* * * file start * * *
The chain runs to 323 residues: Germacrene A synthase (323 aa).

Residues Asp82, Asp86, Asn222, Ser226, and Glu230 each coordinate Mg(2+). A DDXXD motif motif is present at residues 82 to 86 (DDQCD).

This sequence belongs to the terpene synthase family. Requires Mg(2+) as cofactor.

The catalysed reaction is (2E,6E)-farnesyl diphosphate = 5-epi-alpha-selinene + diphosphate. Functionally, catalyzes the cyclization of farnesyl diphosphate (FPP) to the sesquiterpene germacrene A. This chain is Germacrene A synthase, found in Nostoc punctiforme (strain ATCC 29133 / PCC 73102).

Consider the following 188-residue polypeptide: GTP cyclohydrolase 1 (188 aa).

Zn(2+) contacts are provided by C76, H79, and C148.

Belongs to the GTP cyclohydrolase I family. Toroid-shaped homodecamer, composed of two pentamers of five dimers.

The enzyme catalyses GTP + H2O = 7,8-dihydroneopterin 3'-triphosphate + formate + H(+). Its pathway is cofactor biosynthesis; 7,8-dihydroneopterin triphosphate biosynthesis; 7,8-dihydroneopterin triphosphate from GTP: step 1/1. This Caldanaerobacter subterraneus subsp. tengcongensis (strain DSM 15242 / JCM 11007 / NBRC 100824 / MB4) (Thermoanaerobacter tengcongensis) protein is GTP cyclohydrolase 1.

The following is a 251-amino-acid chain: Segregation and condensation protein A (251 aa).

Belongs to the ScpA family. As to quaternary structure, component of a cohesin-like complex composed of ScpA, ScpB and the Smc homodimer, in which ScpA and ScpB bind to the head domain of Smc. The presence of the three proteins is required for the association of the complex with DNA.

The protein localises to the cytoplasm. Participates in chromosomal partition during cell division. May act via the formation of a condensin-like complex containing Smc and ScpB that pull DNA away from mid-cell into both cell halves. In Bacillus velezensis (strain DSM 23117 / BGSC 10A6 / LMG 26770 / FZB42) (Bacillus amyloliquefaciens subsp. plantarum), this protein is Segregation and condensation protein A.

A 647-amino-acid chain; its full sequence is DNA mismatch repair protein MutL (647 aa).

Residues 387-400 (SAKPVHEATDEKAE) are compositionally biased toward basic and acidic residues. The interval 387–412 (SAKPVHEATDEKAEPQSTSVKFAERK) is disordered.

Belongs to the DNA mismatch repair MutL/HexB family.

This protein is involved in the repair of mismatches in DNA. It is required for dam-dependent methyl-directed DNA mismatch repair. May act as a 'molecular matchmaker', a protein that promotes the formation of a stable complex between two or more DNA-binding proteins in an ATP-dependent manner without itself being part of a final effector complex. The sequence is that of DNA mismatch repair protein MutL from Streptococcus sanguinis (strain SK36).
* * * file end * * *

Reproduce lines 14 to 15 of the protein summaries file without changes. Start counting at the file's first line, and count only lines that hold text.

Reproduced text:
Belongs to the DNA mismatch repair MutL/HexB family.

This protein is involved in the repair of mismatches in DNA. It is required for dam-dependent methyl-directed DNA mismatch repair. May act as a 'molecular matchmaker', a protein that promotes the formation of a stable complex between two or more DNA-binding proteins in an ATP-dependent manner without itself being part of a final effector complex. The sequence is that of DNA mismatch repair protein MutL from Streptococcus sanguinis (strain SK36).